From the hundreds of Amazon reviews, the majority of which are five stars, it seems like readers adore your books. That must be an amazing feeling? Does it add to the pressure for the next book though?
I’m extremely grateful for every review and I must confess that it gives me a warm glow inside to know that readers have liked what I have written. I’ve even been moved to tears on a couple of occasions because writing is still quite a new experience for me and also I’m a bit of a softy at heart! I think it does add to the pressure but mostly because you don’t want to disappoint readers who’ve spent their hard-earned cash on your book. That’s why there has been more of a gap since the release of Alice in Theatreland last year. Although I wrote a Christmas novella, Christmas at Carol’s, I haven’t been able to dedicate sufficient time to my next full-length novel and don’t want to release an inferior product.
Can you talk about what you’re working on next?
I am actually working on two full length novels at the moment. One is set around Bonfire Night so I will be looking to publish in October, the other I might submit to agents and see if it generates any interest. I’ve also promised a sequel to Christmas at Carol’s so I will need to get started on that around September time.
You still seem incredibly busy with work and also your charity events, how do you find time to write?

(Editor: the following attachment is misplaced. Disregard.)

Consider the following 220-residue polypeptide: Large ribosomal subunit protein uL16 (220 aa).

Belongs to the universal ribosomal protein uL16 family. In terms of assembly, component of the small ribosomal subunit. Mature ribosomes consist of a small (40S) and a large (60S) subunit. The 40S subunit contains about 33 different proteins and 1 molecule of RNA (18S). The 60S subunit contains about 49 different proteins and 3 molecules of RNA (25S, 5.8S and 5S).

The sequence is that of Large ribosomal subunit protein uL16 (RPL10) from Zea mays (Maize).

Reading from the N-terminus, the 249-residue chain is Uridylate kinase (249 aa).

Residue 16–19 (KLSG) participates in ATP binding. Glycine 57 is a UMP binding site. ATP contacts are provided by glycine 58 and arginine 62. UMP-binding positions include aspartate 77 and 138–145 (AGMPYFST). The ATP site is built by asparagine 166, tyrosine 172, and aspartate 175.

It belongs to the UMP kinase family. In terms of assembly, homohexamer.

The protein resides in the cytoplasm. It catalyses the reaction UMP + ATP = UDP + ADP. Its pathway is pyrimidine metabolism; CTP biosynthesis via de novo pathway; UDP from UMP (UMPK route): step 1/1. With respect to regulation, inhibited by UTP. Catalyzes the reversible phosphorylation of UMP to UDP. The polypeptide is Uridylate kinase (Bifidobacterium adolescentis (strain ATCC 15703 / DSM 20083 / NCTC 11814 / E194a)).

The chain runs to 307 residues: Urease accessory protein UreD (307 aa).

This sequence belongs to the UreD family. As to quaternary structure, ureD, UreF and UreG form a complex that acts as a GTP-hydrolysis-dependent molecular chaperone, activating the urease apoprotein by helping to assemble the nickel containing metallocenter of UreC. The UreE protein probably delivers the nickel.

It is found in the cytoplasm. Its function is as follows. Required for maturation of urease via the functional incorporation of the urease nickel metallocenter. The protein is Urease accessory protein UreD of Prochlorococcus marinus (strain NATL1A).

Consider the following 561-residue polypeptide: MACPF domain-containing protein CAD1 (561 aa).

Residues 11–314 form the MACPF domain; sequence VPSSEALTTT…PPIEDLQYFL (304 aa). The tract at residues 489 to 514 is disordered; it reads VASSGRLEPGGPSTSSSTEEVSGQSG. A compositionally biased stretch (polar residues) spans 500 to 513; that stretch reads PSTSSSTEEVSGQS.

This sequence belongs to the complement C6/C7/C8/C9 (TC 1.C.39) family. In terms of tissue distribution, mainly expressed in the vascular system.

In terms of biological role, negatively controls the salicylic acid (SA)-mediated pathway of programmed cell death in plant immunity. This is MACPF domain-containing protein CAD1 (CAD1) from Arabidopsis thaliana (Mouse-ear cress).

I’m fortunate that I have a set shift pattern at QVC that gives me a five day break every fortnight after working eight days out of nine. They are my writing days although I do also ‘tinker’ with my manuscript before going in to work if I’m not on air too early. I only do a few events a year for Rotary International and British Polio.
Do you have any writing tips you can share please?
My main tip is the most obvious, just sit down and do it. I think all writers are different in their approach.
The final chapter of Alice in Theatreland happened because I wasn’t satisfied with the ending I had written. The book had already gone to Justine for editing and I rang her up to say I’d had an idea for a different ending. She was totally supportive and we both agreed it worked so much better, a view echoed by the reviews on Amazon, many of which comment about it. The only other thing to add is that I write from my heart.
Thank you so much to Julia for letting me interview her. It just shows that it’s never too late to follow your dreams. I’m so pleased she managed to achieve hers – and so successfully too.
If you want to read some of Julia’s work, she has a free short story to download via her website. You can also follow her on Twitter, Instagram, and Facebook. All her books are available via her Amazon page here.